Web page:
Ummm... No. This is not good:
Greg Mankiw's Blog: Monetary vs Fiscal Policy: [M]uch of the short-run stimulus effect of fiscal policy comes about because it induces a monetary expansion. This monetary expansion is automatic if the Fed is holding the interest rate fixed or if it is following something like a Taylor rule, which is approximately what it is doing now. The effects of fiscal policy would be very different if the Fed were holding the money supply constant in response to a fiscal change.... One way to answer this question is to look at the fiscal-policy multiplier. In chapter 11 of my intermediate macro text, I give the government-purchases multiplier from one mainstream econometric model. If the nominal interest rate is held constant, the multiplier is 1.93. If the money supply is held constant, the multiplier is 0.60. If the LM curve were completely vertical, the second number would be zero...
The Federal Reserve today does not react to a fiscal expansion by increasing the money stock. The Federal Reserve today reacts to a fiscal expansion by raising interest rates and contracting liquidity so as to try to still hit its inflation target. As Larry Meyer said once, "if you don't know that the Fed has been targeting a 2% CPI inflation rate, you simploy haven't been paying attention."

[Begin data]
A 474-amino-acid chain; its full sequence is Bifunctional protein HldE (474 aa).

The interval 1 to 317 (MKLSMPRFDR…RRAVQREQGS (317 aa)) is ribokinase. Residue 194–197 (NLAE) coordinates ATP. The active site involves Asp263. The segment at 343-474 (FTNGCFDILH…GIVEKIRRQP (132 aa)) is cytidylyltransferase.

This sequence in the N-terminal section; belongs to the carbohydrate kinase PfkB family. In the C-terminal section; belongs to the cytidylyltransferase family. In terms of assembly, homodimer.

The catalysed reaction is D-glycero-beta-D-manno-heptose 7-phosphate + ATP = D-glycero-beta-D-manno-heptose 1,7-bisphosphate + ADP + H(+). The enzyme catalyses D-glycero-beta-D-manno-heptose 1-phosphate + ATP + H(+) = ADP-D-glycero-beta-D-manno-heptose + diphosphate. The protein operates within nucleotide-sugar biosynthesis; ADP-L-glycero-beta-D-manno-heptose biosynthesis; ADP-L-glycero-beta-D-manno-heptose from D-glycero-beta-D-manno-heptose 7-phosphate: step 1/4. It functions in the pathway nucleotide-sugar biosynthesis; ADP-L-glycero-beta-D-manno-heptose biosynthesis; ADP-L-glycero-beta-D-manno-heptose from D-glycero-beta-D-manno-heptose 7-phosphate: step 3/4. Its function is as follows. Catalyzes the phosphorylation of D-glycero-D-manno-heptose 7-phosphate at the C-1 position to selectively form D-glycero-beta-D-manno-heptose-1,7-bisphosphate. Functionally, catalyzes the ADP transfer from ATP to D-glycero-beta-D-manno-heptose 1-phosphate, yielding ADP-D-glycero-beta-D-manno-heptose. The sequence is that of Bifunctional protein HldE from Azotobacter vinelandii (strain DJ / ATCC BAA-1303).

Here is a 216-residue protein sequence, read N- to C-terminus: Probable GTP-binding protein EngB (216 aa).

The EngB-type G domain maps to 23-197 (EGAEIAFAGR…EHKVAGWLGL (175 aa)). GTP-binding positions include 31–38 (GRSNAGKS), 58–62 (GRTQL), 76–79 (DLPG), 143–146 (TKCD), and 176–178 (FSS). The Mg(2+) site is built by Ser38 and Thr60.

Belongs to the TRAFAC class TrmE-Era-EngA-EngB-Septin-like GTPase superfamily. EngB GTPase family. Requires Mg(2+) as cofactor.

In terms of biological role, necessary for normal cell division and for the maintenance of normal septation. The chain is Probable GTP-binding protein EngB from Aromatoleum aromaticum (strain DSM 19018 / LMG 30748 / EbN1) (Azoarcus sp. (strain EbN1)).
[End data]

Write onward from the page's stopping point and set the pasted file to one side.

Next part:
These days, except in exceptional circumstances--in a liquidity trap, when interest rates are already so low that the Fed can't or daren't lower them further, or when the fiscal expansion comes as a sudden surprise that the Fed does not have time to immediately offset--fiscal policy has next to no stimulative effect at all because the Federal Reserve takes steps to make sure that it does not. That's the big reason that claims in 1993 that the Clinton tax increases were going to send the economy into recession were wrong.
We do our students no good service if we teach them that in today's economy, in normal times outside of a liquidity trap, expansionary fiscal policy "creates jobs" in even a temporary and ephemeral sense.
UPDATE: Greg Mankiw writes:
It might be worth pointing out to your readers that the example I was discussing, raised by the question from Bryan Caplan, was the WWII fiscal expansion. Maybe you guys think the Fed was targeting Y at Y* back then, but I doubt it.
The only thing I said about the current situation is that the Fed is following something like a Taylor rule. This is hardly a radical idea: it dates back to Taylor himself.